Academic journal article Contributions to Nepalese Studies

Contest for Political Space: A Case Study from Community Development Programme in Nepal

Academic journal article Contributions to Nepalese Studies

Contest for Political Space: A Case Study from Community Development Programme in Nepal

Article excerpt

Introduction

This paper presents the findings of a research addressing the question of how the role of political parties affects the implementation of the Income Generation and Community Development Programme (IGCD) conducted under the Melamchi Water Supply Project (MWSP) in Nepal. It also shows how different political parties and local government bodies manipulate the given model of community development in order to promote their own political space. The IGCD is a component of mitigation measure of Melamchi Water Supply Project, which aims to bring 170 MLD of water per day for the people of the Kathmandu Valley. In this article, I explore the ways in which political spaces are constructed and negotiated by the project of community development under the competitive multiparty democratic regime in Nepal.

This paper will not discuss the larger issue of the Melamchi Project. It will focus on components of the mitigation measure, i.e. Income Generation and Community Development Programme conducted under the Melamchi Water Supply Project vis-a-vis the role of political parties at the local level. This case study is based on my observations and experiences while I was working for the Social Uplift Programme (SUP) under the Melamchi Water Supply Project (MWSP) from 1999-2004. In order to update my data/information I carried out a short fieldwork in May 2006. (2)

Political parties defined and redefined project policies and plans according, to their political interest and gain political benefits through the development projects. Project of community development is one of the sources for expanding "political space" at the rural setting of Nepal. It provides the room for political parties so that their leaders interact and manifest their interest through different mechanisms. Different political parties use different vocabularies to either support or contest the policies or modalities of community development to open up the spaces for themselves. The space can be used for agitation, grievances and benefits because it is the voice and representation of their own political party. Mainstream political parties focus upon the electoral sustainability through the manipulation of the development strategies and policies. Support or opposition of a given development programme is an immediate interest of political parties. The inherent interest of behind is to expand the bases of party in all corners of the village society using the newly constructed space.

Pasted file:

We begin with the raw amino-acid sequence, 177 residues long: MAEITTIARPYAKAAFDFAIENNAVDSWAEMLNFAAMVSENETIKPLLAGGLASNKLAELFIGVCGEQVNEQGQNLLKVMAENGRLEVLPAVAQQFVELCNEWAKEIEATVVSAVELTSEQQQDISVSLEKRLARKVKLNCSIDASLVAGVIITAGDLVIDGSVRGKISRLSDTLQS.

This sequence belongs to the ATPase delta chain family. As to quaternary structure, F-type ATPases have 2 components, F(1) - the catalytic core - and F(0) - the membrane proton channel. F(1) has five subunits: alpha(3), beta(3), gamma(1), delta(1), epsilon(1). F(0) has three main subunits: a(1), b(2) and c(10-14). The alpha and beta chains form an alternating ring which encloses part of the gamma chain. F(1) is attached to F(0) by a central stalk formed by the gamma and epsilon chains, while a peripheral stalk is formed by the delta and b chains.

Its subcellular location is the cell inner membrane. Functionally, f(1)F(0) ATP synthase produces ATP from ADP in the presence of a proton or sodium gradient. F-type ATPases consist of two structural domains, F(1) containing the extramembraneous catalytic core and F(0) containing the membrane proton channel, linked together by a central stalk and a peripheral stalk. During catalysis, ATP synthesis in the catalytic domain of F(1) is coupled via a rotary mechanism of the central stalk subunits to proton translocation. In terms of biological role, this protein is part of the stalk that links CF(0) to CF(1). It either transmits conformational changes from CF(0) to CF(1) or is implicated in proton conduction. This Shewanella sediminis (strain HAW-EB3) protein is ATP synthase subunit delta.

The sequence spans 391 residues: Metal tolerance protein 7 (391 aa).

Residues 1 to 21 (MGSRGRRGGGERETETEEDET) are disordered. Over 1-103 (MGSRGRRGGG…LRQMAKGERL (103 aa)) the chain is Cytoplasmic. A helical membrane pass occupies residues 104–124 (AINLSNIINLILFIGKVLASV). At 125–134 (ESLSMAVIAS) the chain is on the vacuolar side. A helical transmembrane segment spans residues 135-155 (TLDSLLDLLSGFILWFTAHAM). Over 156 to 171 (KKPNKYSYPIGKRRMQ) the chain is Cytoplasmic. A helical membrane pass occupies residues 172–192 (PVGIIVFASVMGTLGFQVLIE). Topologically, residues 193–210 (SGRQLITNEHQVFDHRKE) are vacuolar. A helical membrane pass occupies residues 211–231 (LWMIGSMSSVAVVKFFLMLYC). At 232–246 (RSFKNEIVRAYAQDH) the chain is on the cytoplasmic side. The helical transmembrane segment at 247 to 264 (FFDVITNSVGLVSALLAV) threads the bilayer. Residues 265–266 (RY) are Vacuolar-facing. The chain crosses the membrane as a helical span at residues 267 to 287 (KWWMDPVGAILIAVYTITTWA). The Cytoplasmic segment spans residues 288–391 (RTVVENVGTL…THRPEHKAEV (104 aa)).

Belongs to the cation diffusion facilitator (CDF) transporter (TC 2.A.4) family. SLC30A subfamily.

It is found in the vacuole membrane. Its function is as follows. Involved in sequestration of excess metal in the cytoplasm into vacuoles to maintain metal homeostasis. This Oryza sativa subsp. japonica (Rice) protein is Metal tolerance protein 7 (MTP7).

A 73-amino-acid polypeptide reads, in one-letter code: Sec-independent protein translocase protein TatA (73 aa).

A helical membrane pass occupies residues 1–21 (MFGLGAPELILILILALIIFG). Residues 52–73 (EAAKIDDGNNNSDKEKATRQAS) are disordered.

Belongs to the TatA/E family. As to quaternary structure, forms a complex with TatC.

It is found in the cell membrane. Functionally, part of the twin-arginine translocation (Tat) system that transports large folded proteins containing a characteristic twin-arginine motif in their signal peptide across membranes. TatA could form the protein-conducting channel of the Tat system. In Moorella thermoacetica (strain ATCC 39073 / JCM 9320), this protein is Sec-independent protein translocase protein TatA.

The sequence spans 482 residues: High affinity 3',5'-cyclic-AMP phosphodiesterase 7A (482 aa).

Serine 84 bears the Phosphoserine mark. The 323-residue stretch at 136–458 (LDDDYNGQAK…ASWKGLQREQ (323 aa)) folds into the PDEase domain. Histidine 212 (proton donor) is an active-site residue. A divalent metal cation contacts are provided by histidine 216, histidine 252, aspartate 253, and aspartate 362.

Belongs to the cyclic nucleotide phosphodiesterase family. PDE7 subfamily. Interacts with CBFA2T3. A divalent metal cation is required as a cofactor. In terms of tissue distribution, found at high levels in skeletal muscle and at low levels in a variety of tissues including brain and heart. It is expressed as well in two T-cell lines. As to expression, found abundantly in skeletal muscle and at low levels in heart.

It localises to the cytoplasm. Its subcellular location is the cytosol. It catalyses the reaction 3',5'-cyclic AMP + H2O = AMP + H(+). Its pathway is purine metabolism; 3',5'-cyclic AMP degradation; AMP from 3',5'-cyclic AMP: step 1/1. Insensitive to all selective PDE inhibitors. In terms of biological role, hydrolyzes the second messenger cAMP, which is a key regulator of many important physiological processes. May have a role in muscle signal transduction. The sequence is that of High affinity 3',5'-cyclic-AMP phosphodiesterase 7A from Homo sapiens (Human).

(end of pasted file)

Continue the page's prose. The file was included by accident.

Understanding Community Development Project and Political Space

A project of community development is a multifaceted phenomenon which produces intended or unintended, expected or unexpected and visible or invisible impact upon the people (see Ferguson 1994; Pigg 199:2 and Fujikura 2004). It works with different players and perspectives and there are always tensions among the players and perspectives to establish own position in the community using development project (see Mosse 2001). Development project unfolds the spaces for some stakeholders and it always interface with politics. The literatures show that some degree of manipulation and political motives seemed to exist in all types of community development programmes in Nepal and elsewhere. When the political players enter the arena of development project first of all they maintain the partners and alliances to maintain political space and they reduce the opportunities for others (mainly oppositional parties) to participate in the larger project. The partners and alliances may be political or non-political, governmental or nongovernmental; NGOs or grass-roots level organizations. The political parties live in the same space with different or even the opposite of others functions. David Mosse shows that project of development is not a bounded entity formed around consensual goals and ideas, but a political system in which different perspectives contend for influence and authority (Mosse 2001: 159-160). …

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